Thursday, November 05, 2009

Meet Kenny Wilson

Meet the guy behind the camera, our Director of Photography, Kenny Wilson.  We often give so much credit to those in front of the camera we forget to honor the artists with vision that play a significant role in creating the look of the film. NONAMES is a beauty and much of that is due to Kenny's attention to detail and passion for storytelling.

When we first met Kenny, we knew he was the right visual interpreter for NONAMES, as he referenced the same looks and storytelling of our favorite films of the seventies.  Filmmakers Terrance Malick, Peter Bogdanovich, George Roy Hill and Hal Ashby were all influential but moreover than their specific films, we talked about their unique styles.  We had many discussions about 'patient storytelling'...traits all of those directors shared.  We missed the era when films were able to take a deep breath and then slowly exhale instead of running and gasping for air just to get the point across.   We made a decision early on that we would take our time, shoot it on 35mm film with anamorphic lens and exploit the beauty that exists in celluloid.  It was our unwillingness to compromise using film over digital and Kenny's dedication, waiting a very long time while we raised the funds to shoot in this medium that we can now celebrate this film and collaboration that provided us with an end product we are all very proud of.

On set, even with the many obstacles of shooting an independent film with little time and money, Kenny rallied for shots he strongly believed in and adjusted accordingly when weather or set difficulties challenged us.  It is reassuring to have someone that knows exactly the look and mood you wish to create, behind the camera.  We did have our limitations on perhaps an overly ambitious script for a first film and many that are inherent to indie films overall but we accomplished a great deal for our budget and schedule, thanks to a very talented cast and crew.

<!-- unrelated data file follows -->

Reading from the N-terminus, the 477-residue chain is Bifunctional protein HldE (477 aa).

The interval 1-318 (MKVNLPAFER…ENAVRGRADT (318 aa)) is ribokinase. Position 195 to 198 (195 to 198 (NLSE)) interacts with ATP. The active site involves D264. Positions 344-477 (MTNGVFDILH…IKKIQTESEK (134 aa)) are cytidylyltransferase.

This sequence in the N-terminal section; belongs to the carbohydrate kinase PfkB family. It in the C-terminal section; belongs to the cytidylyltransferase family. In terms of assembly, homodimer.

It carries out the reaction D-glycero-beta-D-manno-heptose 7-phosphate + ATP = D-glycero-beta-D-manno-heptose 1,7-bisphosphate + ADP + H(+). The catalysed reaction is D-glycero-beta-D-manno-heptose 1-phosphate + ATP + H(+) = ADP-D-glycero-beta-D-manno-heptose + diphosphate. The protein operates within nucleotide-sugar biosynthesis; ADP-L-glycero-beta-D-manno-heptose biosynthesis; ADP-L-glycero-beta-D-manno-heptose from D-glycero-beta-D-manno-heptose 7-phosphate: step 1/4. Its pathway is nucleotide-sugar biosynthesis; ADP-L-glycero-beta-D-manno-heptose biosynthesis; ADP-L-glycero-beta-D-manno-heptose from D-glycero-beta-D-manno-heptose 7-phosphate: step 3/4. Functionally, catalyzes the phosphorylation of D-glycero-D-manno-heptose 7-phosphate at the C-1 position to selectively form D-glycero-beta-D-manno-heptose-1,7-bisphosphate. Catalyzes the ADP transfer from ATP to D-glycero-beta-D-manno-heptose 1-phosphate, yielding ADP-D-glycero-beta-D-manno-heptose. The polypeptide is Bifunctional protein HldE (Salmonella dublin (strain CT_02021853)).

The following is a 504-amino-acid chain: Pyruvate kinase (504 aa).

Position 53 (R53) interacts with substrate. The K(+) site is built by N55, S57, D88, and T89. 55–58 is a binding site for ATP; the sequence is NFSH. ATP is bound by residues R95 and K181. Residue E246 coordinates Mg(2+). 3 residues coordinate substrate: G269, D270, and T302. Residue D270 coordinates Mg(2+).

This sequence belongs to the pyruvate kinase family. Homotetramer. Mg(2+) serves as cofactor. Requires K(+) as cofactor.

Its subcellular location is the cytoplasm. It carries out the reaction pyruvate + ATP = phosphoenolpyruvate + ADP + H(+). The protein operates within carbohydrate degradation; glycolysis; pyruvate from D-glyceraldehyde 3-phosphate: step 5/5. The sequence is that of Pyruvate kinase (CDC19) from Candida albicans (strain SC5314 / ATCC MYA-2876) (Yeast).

We were very lucky to find Kenny and wish him the very best in his career as a Director of Photography/Storyteller/Visionary.

And now, in Kenny's own words:

“A photograph is not an objective interpretation of visible reality, but rather a subjective interpretation of what we feel.  I approach every film with a few key broad strokes, but really try to uncover the thousands of 'telling details' that organically construct a scene, like an architect developing a dream. For me, filmmaking is a perfect, harmonious blend between science and art...the technical and the aesthetical."

Kenny's work spans multiple genres. His passion for indie dramas has furthered his relationship with David Gordon Green, lending second-unit photography to ALL THE REAL GIRLS and UNDERTOW, affording him the opportunity to work with all-time fave TERRENCE MALICK. Well versed in comedy and action flicks, between THE GUATEMALAN HANDSHAKE (second unit) and the vfx-intensive thriller EYEBORGS, Wilson has come to make every shot count. Lingering, explosive, poetic, realistic. And sometimes strange.

Least we forget the small screen. His credits include the reality series ROUSCH RACING: DRIVER X for DISCOVERY, THE DRIVE for CMT, WINGS OF MAN for THE HISTORY CHANNEL, the PBS documentary BATTLE OF SAILOR’S CREEK, and a really great chance to meet Tammy Faye Baker on her last series, DEATH DEFYING (WE network). Oh yes, and lots of NASCAR, MTV and BET.

AWARDED: Kodak Outstanding Cinematography, Slamdunk Jury Award (Fudgie and Jane), Indy Spirit Nomination (George Washington), Reelwoods Best Feature Film (Chicks 101), New England Film Fest-Best Feature (You Are Alone), Wired Magazine's Best Something (IBM: Launch), Sundance Special Jury Award (All the Real Girls), Discovery Award-Toronto Film Fest, NYFCC Critics Award (George Washington), Slamdance Jury Award (The Guatemalan Handshake), Gold Space Needle-Seattle Int'l Film Fest (DoubleTime), Excellence in Filmmaking--USA National Board of Review (Undertow).

Next, we'll continue introducing our creative crew members with a spotlight on their work on NONAMES and beyond.

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